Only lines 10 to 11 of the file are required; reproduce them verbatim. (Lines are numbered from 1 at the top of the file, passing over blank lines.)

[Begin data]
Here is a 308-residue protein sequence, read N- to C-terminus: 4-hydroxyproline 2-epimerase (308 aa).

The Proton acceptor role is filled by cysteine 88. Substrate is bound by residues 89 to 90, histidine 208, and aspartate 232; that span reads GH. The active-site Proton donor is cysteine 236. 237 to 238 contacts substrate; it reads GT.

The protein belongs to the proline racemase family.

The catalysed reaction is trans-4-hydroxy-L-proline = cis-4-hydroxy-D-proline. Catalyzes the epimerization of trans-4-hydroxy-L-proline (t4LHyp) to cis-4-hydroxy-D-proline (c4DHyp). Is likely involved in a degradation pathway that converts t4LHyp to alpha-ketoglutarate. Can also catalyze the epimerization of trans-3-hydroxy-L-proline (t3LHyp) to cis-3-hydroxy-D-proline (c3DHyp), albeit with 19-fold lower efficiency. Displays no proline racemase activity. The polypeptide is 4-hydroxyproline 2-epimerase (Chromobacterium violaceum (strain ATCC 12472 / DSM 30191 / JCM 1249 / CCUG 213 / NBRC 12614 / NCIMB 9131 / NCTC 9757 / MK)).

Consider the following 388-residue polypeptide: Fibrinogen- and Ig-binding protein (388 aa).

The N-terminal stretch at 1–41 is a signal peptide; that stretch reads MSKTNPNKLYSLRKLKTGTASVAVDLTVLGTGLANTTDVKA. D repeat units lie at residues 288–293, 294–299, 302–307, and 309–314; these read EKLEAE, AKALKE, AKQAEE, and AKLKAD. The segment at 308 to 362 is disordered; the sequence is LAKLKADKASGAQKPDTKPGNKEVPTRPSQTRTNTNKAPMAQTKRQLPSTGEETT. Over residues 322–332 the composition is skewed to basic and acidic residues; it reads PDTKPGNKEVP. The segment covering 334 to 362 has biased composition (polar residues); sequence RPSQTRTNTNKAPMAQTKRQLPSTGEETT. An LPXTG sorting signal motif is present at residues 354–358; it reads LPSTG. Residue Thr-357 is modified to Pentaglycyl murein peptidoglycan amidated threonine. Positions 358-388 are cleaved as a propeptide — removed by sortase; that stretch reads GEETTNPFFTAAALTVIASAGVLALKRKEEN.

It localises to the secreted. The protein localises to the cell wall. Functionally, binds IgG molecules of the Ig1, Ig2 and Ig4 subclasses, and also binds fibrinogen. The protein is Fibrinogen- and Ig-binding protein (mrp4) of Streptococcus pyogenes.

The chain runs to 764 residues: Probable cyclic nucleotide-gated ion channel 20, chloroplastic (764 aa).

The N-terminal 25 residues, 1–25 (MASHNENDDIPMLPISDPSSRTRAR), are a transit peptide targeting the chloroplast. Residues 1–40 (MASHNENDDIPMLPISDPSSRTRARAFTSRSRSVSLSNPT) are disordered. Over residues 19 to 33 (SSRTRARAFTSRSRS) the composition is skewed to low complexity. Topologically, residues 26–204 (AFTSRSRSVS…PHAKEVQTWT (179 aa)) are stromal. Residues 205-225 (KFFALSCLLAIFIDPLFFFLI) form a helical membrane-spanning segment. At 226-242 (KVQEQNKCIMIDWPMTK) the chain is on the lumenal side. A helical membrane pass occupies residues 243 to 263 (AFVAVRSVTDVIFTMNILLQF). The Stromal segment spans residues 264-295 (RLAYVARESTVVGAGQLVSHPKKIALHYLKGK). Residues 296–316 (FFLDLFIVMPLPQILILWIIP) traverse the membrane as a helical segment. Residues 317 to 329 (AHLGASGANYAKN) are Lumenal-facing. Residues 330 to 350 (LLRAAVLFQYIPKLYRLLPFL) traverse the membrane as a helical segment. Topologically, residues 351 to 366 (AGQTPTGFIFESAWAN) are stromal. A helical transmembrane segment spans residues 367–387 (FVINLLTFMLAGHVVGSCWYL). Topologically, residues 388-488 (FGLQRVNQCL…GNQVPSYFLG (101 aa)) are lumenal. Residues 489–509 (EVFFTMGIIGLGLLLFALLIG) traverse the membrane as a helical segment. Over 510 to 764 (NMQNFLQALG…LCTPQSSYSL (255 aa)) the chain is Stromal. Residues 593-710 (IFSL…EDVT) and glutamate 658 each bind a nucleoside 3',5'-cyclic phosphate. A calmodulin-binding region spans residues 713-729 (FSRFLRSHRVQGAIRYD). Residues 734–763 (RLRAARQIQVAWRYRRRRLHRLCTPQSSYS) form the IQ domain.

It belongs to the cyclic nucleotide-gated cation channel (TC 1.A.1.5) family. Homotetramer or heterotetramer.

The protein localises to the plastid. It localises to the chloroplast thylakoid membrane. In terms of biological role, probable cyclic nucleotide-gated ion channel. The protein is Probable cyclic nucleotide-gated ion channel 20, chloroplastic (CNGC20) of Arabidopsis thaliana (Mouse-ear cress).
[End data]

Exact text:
It belongs to the cyclic nucleotide-gated cation channel (TC 1.A.1.5) family. Homotetramer or heterotetramer.

The protein localises to the plastid. It localises to the chloroplast thylakoid membrane. In terms of biological role, probable cyclic nucleotide-gated ion channel. The protein is Probable cyclic nucleotide-gated ion channel 20, chloroplastic (CNGC20) of Arabidopsis thaliana (Mouse-ear cress).